Teachers must receive Government funding to continue delivering mental health supports in schools – Children’s Futures Campaign
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The Children’s Futures campaign are today calling on the Government to provide ringfenced funding that will address the impact of the pandemic on children and young people’s wellbeing. Children’s Futures is a coalition group of advocacy organisations working to limit the negative impact of lockdown on a generation of children and young people.
According to the Children’s Futures campaign, the recent launch of the CLASS scheme was a welcome development in terms of providing additional teaching support for children. However, the Government must now prioritise providing ringfenced funding for wellbeing support in schools, specifically in-school counselling and therapeutic supports, and the mainstreaming of wellbeing programmes.
Speaking, Suzanne Connolly CEO of Barnardos said: “The Oireachtas Committee on Education recently published a set of recommendations to address bullying and the impact on mental health in schools. The Committee recognised that a wide range of actors are needed to support children and young people’s wellbeing. This includes the provision of onsite emotional counselling and therapeutic supports and these should be incorporated into a reconstituted and expanded National Educational Psychological and Counselling Service (NEPCS). The Committee also recognised the role of organisations in the wider community by recommending the mainstreaming of programmes such as Barnardos Roots of Empathy and Friendship Group as a means of promoting wellbeing.”
Professor Pat Dolan, UNESCO Child and Family Research Centre said: “Young people have highlighted the impact of the pandemic on their mental health in research carried out last year by SpunOut.ie and the Department of Children, Equality, Disability, Integration and Youth. The closure of schools and other public health restrictions have impacted on routines, increased feelings of boredom and isolation. This coupled with a reduction in services has meant there is an even clearer need now to fund services and supports that promote wellbeing and support mental health.”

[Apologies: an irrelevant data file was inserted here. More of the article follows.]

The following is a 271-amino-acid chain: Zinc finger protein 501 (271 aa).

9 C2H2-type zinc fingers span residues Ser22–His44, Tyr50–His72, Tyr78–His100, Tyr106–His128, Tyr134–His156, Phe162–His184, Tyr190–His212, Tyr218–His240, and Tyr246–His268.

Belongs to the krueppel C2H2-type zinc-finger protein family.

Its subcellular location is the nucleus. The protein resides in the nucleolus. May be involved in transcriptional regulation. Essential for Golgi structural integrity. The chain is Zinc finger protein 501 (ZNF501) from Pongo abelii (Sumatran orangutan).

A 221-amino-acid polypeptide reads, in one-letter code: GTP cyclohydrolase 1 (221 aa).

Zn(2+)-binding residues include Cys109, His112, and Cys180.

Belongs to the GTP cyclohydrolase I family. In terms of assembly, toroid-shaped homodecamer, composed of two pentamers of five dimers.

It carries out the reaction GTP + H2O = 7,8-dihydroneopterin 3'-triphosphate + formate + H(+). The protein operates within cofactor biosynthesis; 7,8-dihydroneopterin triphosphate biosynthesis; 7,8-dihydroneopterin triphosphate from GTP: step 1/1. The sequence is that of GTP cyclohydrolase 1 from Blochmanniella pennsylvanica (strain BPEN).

Aine Lynch, CEO of the National Parents Council added: “A survey conducted by ourselves and Walk in My Shoes found that 20 per cent of parents sought some form of mental health support during the pandemic with 55 per cent indicating that the are worried about the long-term impact of the pandemic on their children. The fact that parents are proactively asking for help for their children is a positive development and the government must respond by providing increased interventions.”
Tanya Ward, CEO of the Children’s Rights Alliance concluded: “The Government’s Education’s Wellbeing Policy and Framework recognises that schools are not just a place to learn, they also support a child to reach their full potential in terms of physical, emotional and mental wellbeing. The Children’s Futures campaign has been vocal in calling for schools to remain open, in line with public health advice, during the pandemic. While our schools are now open, many children and young people are struggling emotionally. The school community has a vital role to play in the national Covid19 recovery and we need to make sure that resources are made available to implement the Government’s Wellbeing Policy.”
The #ChildrensFuturesIRL Campaign was established early in 2021 to work with Government, education partners and others to secure a cross-party, cross-sector public commitment to prioritise reopening – and keeping open – schools in line with public health advice and to limit the negative impact of lockdown on a generation of children and young people. Current members include founding members AsIAm, Barnardos, Children’s Rights Alliance, Inclusion Ireland, and National Parents Council Primary, as well as Pavee Point, Children’s Books Ireland, Dyslexia Association of Ireland, Foróige, SpunOut.ie, Society of St. Vincent de Paul, and UNICEF Ireland.